Have a happy hamburger day!
It’s not every day that you find a game that seems as though it was inspired by one that has been copied to hell and back and actually seems to understand why that inspiration worked, instead of simply taking the easy way out and learning the exact wrong lessons from it for a quick buck. In this case, the inspiration in question appears to be Five Nights at Freddy’s, and instead of the usual fare of just dumping an absurd amount of jumpscares in and calling it a day, Happy’s Humble Burger Farm parks the car at the “inspiration” window and walks into the store to do its own thing. I’m sure in some universe that analogy actually comes together a lot better, but the main point I’m trying to make is that Happy’s finds a way to recreate but also heavily expand on the feelings that made Five Nights successful, and it manages to achieve this in a way all its own. Having originally released for the PC just a few months ago in December, my main worry was how well this first-person burger flipping simulator would translate to a console that requires a game pad. Did they get this order right? Or is this Burger Farm going to stop being so happy?
A majority of Happy’s Humble Burger Farm is a work simulator, placing the player into the shoes of an employee at a popular fast food restaurant in the dark and dreary New Elysian City. As such, it is your responsibility to fill customers’ orders, usually involving building a specific sandwich that they want. As you continue to complete shifts, the number of tasks you must keep track of will increase, with the introduction of nuggets, pies, drinks, and more. Eventually it will even introduce emergency jobs that must be completed in a small amount of time, such as taking out the trash or catching a rat loose in the restaurant. As if these weren’t stressful enough, messing up an order or a task too many times will make the store’s mascot, Happy the Humble Heifer, get quite angry, at which point she will begin to attack. Happy can only move when not being looked at, and the only way to make her go away is to prepare her a rotten hamburger to calm her down with. All of this comes together to make a suitably high anxiety situation that makes the overall tame horror of the angry monster cow all the more effective.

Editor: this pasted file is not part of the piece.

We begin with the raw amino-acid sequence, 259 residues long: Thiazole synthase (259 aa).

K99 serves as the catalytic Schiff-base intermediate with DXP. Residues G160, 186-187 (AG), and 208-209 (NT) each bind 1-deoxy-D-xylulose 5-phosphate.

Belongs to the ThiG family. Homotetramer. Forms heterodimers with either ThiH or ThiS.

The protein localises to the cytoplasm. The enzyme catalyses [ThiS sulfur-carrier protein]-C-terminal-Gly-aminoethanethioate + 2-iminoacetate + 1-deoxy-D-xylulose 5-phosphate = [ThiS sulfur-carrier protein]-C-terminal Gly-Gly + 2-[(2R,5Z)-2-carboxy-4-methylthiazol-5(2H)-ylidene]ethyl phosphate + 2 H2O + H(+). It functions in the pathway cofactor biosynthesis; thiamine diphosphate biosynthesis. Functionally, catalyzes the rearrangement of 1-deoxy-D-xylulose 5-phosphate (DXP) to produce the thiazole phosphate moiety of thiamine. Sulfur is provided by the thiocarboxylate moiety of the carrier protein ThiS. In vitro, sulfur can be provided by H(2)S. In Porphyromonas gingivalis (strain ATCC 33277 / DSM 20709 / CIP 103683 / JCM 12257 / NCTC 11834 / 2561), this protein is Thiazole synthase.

When not working for a miniscule paycheck, the player is able to explore the city; everything is not what it seems in this weird, dark place and it’s up to the player to figure out what’s going on. Exploration will eventually lead to encounters with twisted versions of the Burger Farm, usually a boss fight completed through some variation on preparing and feeding them a burger. Some of these bosses are more frustrating than scary, most notably the fight with Patrick the Portly Pig, a fight that has you avoid exploding mannequin people as you prepare him three sandwiches. Overall, these sections of the game just don’t feel as well tuned as the fast food worker simulator that makes up the rest of the game, with most of them struggling to get over the hump of simply being passable.
Overall, it is very clear that this farm has its origins on the PC, as the controls feel demonstrably more clunky when applied to a gamepad as opposed to a mouse and keyboard. Going into the options can help you turn up the cursor speed, which helps a bit but never feels quite as intuitive. Speaking of strangely not intuitive: the menus are weirdly hard to use. Colors when selecting options or tabs are not different enough to be as clear as they should be, and menus can only be closed by navigating to an X button somewhere within. Pressing B, as would usually close a menu in most games, does nothing, which makes the menus feel relatively awkward. A lot of these issues once again feel much the result of a less than graceful translation from mouse to analog stick.
Happy’s Humble Burger Farm is an incredibly unique experience, taking place in a really well thought out world that has had a frankly absurd amount of work put into the lore of its fictional fast-food mascots. For those looking to have a fun horror experience with a bit of a more humorous slant, this is definitely a title you should be giving your time. However, I cannot fully recommend the Switch being the platform for you to do so. The somewhat clumsy adaptation of the controls, especially in menus, has the unfortunate effect of saddling some of the game’s more fun aspects underneath some extra frustration not present in the PC version of the game. If you absolutely have no other choice, there’s still a fun game to be found here, but it is a weaker version than the original.